Thursday, September 23, 2021
Stay connected with us

Home > Physical Wellness

Mediterranean Diets Decrease American Heart Risks

Update Date: Feb 04, 2014 07:18 PM EST

Americans who eat like Italians are less likely to suffer heart disease, according to a new study.

Researchers from Harvard School of Public Health examined a large group of Midwestern firefighters and found with lower risk factors for cardiovascular disease among those with greater adherence to Mediterranean-style diet.

"Our study adds more evidence showing the health benefits of a Mediterranean diet, even after adjusting for exercise and body weight," said Stefanos Kales, associate professor in the Department of Environmental Health at HSPH and chief of occupational and environmental medicine at CHA, said in a news release.

After analyzing medical and lifestyle data, which included dietary habits from an existing cohort of 780 male firefighters in the Midwest, researchers found that firefighters in the group with greatest adherence to Mediterranean-style diet showed a 35 percent decreased risk in metabolic syndrome, a condition with risk factors that include a large waistline, high triglyceride level, low HDL ("good") cholesterol level, high blood pressure, and high blood sugar. This group also had a 43 percent lower risk of weight gain compared to the firefighters who reported least adherence to Mediterranean-style diet.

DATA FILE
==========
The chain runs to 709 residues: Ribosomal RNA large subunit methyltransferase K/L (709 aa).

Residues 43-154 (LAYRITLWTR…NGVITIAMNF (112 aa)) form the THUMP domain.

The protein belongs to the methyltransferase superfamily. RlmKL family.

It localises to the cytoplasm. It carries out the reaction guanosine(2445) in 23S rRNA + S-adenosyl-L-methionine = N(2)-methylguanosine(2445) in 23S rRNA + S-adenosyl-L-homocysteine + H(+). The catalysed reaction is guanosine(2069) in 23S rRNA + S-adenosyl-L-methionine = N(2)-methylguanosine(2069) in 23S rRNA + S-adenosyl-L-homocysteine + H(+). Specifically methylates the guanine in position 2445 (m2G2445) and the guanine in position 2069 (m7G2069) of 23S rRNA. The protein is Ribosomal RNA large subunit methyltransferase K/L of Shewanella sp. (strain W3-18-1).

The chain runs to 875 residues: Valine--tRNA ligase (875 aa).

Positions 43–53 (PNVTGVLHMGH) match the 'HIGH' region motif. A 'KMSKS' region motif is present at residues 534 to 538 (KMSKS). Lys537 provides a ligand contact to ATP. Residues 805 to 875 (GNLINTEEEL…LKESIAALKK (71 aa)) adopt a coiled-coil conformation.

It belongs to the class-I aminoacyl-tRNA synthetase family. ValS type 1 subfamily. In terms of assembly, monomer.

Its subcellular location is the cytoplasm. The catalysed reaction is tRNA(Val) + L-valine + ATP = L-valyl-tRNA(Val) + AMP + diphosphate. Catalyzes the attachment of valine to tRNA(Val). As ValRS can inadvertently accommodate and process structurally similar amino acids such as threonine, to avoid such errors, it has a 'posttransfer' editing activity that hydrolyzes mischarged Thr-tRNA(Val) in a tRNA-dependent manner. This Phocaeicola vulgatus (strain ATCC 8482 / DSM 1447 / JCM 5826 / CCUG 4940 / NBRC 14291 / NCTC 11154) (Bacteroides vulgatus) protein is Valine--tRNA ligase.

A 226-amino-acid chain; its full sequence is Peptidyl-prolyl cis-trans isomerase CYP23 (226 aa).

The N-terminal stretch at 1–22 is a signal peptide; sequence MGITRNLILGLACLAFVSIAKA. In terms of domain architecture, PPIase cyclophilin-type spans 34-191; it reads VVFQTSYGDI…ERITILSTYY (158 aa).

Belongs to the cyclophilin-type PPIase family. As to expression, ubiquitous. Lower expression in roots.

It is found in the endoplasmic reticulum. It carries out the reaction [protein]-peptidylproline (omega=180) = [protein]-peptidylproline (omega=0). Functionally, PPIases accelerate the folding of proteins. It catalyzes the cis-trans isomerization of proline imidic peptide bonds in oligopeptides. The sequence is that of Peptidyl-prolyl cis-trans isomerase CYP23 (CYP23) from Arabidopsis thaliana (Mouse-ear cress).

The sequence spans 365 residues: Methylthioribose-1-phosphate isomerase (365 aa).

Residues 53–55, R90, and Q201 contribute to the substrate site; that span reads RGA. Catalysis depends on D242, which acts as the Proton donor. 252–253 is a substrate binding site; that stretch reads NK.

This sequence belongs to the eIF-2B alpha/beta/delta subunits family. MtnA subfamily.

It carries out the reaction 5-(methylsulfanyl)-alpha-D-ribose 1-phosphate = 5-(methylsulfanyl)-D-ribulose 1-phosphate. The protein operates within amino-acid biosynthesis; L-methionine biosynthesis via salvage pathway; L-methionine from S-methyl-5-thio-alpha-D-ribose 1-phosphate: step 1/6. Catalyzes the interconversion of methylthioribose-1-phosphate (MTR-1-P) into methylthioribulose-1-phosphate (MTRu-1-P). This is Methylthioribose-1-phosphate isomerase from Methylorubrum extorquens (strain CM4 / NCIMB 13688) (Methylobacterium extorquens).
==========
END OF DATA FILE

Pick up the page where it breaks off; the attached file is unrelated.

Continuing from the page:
Researchers said the latest study suggests that promoting Mediterranean-style diets could have significant health benefits for young, working populations.

"The logical next steps from our investigation are studies using the workplace to specifically promote Mediterranean dietary habits among firefighters and other U.S. workers," lead researcher Justin Yang said in a news release.

The findings are published in the journal PLOS ONE.

See Now: What Republicans Don't Want You To Know About Obamacare

Get the Most Popular Stories in a Weekly Newsletter
© 2017 Counsel & Heal All rights reserved. Do not reproduce without permission.

Join the Conversation

EDITOR'S Choices